MIG and TIG welding use different types of electrodes to create their electric welding arcs. MIG uses a consumable wire electrode, while TIG uses a nonconsumable tungsten electrode. The nonconsumable electrode in TIG is more stable, giving this method a precision advantage. It is also more sensitive to overheating, so MIG’s consumable electrodes make faster welding possible.


The materials you need to join could be the deciding factor as you consider which welding process is right for you. MIG and TIG each produce the best results when applied to different metals.

If you need to weld delicate materials that are vulnerable to defects, TIG offers the precision to create powerful bonds without harming the metal. TIG is the ideal method for a wide variety of thinner and nonferrous metals such as aluminum, copper, lead and nickel.

If the material or section you need to join is thicker, MIG can apply the power you need for a strong bond. It is the preferred choice for heavy materials like stainless or carbon steel. It is also a popular choice for aluminum, copper and nickel.

For the most heavy-duty materials, MIG is likely your best choice. For the thinnest metals, TIG will be more precise. For cases in between, you’ll need to consider the thickness of the specific section and whether speed and scale or aesthetics and detail are higher priorities for you.

choosing mig welding vs tig welding


MIG and TIG have become popular in different industries because of their distinct advantages. MIG is commonly used in:

  • Construction
  • Renovation
  • Railroads
  • Structures
  • Automobiles
  • Large-scale industrial work

TIG is often preferred for:

  • Bicycles
  • Aircraft
  • Spacecraft
  • Pipes
  • Machine parts
  • Precision industrial work

These preferences are just general tendencies based on the work most commonly needed in each industry. A business in any industry could use either method or both, depending on the requirements of a specific project.

Which Is Better for Your Project: MIG or TIG Welding?

The right welding process for your project will depend on your requirements and priorities. Here’s a summary of the advantages of each, to help you decide which is better: MIG or TIG welding.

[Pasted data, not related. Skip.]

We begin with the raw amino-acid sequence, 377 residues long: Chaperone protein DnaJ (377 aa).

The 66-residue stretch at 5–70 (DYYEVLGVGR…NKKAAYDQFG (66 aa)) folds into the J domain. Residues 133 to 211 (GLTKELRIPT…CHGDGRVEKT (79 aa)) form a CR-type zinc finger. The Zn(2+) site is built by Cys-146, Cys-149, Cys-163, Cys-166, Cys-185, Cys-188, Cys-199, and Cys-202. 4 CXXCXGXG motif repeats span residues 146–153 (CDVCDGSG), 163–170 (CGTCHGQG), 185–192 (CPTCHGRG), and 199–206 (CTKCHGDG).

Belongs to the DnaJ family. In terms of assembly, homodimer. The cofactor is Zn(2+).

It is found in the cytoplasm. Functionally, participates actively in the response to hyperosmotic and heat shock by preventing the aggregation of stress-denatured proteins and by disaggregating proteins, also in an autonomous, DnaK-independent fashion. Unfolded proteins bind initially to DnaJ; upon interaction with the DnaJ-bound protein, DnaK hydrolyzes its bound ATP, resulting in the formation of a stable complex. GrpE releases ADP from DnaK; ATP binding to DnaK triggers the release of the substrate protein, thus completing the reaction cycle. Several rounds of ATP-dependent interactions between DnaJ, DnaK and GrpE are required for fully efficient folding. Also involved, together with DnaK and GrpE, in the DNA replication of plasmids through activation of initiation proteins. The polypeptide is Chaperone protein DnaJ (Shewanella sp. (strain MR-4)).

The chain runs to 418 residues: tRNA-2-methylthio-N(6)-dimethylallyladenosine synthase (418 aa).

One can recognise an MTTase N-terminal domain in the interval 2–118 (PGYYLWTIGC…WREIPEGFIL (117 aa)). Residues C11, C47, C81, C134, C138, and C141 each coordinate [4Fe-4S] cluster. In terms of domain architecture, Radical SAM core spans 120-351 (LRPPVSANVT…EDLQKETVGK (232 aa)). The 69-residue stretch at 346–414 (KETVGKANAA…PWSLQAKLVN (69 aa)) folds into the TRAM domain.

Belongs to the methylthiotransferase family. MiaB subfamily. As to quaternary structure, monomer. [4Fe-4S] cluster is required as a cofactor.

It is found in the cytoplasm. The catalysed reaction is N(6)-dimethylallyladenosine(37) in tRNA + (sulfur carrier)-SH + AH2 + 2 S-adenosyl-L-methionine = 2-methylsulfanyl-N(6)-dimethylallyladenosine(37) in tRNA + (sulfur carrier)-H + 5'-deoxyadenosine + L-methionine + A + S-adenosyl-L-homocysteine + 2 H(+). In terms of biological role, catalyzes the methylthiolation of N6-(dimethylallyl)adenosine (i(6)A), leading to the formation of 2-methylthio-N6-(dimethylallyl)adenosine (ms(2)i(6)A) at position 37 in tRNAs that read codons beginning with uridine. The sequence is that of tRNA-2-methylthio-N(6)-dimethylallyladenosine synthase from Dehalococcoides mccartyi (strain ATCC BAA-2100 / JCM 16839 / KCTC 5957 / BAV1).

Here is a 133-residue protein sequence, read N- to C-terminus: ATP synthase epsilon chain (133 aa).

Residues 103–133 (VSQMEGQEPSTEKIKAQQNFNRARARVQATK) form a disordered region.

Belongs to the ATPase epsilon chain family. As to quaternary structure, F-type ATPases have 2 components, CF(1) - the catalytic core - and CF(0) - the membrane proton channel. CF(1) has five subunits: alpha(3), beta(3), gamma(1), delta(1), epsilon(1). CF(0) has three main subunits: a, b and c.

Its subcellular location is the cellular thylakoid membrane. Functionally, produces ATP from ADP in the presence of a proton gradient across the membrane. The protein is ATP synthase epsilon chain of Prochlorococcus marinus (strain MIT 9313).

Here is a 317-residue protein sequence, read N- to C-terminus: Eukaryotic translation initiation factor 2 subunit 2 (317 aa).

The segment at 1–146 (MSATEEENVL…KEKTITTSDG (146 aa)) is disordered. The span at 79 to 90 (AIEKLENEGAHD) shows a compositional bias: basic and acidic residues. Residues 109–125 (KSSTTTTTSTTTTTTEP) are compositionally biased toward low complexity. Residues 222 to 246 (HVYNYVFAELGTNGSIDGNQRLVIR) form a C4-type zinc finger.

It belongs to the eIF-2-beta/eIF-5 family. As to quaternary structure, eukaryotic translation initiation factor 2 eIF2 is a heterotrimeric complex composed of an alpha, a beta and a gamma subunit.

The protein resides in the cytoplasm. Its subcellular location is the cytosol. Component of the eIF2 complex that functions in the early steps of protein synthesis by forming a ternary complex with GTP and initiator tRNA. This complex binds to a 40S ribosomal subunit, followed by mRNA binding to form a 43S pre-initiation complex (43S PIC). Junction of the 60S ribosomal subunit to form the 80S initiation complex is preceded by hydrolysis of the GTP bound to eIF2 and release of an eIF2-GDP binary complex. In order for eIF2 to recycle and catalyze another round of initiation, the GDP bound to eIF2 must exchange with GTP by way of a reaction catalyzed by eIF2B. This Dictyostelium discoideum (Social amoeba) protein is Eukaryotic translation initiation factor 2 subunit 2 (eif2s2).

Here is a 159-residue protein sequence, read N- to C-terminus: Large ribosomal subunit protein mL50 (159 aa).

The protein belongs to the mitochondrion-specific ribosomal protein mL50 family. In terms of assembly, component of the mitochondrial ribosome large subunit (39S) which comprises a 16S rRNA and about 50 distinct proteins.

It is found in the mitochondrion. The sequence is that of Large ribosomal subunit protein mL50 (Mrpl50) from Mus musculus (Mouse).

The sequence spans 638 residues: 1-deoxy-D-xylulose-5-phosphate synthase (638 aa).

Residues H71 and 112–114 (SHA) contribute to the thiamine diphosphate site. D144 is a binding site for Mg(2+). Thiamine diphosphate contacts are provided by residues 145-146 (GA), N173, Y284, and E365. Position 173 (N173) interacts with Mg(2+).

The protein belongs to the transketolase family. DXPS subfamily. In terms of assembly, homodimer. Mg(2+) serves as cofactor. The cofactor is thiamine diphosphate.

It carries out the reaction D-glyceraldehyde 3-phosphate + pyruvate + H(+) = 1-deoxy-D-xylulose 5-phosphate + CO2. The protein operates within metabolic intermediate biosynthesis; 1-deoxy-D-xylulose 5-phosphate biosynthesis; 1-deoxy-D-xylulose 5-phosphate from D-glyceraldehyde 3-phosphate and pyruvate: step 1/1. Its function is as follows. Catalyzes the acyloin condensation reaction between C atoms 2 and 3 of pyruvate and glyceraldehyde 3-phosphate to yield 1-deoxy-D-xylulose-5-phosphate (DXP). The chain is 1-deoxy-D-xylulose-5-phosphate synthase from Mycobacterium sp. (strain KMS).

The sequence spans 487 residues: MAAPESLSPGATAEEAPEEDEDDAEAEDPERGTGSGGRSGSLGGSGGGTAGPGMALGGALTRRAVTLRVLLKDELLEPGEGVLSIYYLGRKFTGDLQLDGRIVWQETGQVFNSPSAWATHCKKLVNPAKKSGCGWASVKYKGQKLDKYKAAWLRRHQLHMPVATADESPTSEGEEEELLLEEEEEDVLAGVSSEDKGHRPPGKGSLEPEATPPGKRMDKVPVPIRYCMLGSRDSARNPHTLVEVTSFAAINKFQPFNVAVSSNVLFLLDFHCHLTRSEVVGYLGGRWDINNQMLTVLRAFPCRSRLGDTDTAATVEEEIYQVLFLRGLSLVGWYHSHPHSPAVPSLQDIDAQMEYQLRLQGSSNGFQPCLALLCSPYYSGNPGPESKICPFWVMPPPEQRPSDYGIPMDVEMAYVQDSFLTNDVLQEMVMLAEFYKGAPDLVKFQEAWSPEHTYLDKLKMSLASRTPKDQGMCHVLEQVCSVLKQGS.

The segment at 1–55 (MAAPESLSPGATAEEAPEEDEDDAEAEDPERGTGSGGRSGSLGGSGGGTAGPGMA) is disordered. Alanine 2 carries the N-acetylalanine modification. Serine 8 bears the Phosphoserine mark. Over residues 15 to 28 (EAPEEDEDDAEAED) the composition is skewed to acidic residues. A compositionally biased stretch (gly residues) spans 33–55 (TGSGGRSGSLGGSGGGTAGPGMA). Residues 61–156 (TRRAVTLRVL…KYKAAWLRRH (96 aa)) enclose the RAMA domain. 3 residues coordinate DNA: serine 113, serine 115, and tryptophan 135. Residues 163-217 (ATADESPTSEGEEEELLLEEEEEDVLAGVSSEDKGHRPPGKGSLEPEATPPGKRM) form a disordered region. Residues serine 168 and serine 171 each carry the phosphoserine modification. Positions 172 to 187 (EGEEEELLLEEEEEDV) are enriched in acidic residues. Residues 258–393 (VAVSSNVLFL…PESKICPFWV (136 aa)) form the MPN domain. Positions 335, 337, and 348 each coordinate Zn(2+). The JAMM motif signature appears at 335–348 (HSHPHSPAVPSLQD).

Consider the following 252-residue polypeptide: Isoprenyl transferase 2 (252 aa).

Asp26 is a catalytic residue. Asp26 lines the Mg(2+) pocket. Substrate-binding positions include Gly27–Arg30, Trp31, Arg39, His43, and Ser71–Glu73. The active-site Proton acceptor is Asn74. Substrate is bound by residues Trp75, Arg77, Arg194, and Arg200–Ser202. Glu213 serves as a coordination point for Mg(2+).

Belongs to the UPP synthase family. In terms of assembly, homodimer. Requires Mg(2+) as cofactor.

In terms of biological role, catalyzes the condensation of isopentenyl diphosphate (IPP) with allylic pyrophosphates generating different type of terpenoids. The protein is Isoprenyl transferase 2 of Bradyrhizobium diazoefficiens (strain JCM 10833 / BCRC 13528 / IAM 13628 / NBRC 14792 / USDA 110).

Choose MIG welding for:

  • Speed
  • Scale
  • Cost-effectiveness
  • Thicker metals

For example, MIG welding would be your ideal choice for manufacturing and repairing railways, building structures or any mass-scale work on heavy materials.

Choose TIG welding for:

  • Detailed or delicate work
  • Aesthetics
  • Thinner metals

For example, TIG welding would be best for your project in aerospace parts, precision machines, piping or any fine work on lighter materials.

contact mid-atlantic steel fabrication for your welding needs

Contact MA Steel Fab for Your Welding Needs

Whether your project requires MIG or TIG welding, MA Steel Fab has the skills to meet your custom welding needs. Our experienced team creates high-quality MIG and TIG welds at any scale. We help with all kinds of projects, including:

  • Piping
  • Frames
  • Railings, catwalks and stairs
  • Supports
  • Precision product components

Located in Ronks, Pennsylvania, our shop is perfectly positioned to serve our Commonwealth and customers in New York, New Jersey, Delaware and Maryland. We can also ship throughout most of North America, delivering precision welding and fabrication work to your location. Some of the advantages of our custom welding services include increasing visual appeal, reducing weight, providing structural support and boosting safety and security.

Our trusted team and state-of-the-art equipment will secure you all these benefits and more when you rely on MA Steel Fab for your project. Contact us at 717-687-7313 today for more information or a free quote for your welding project.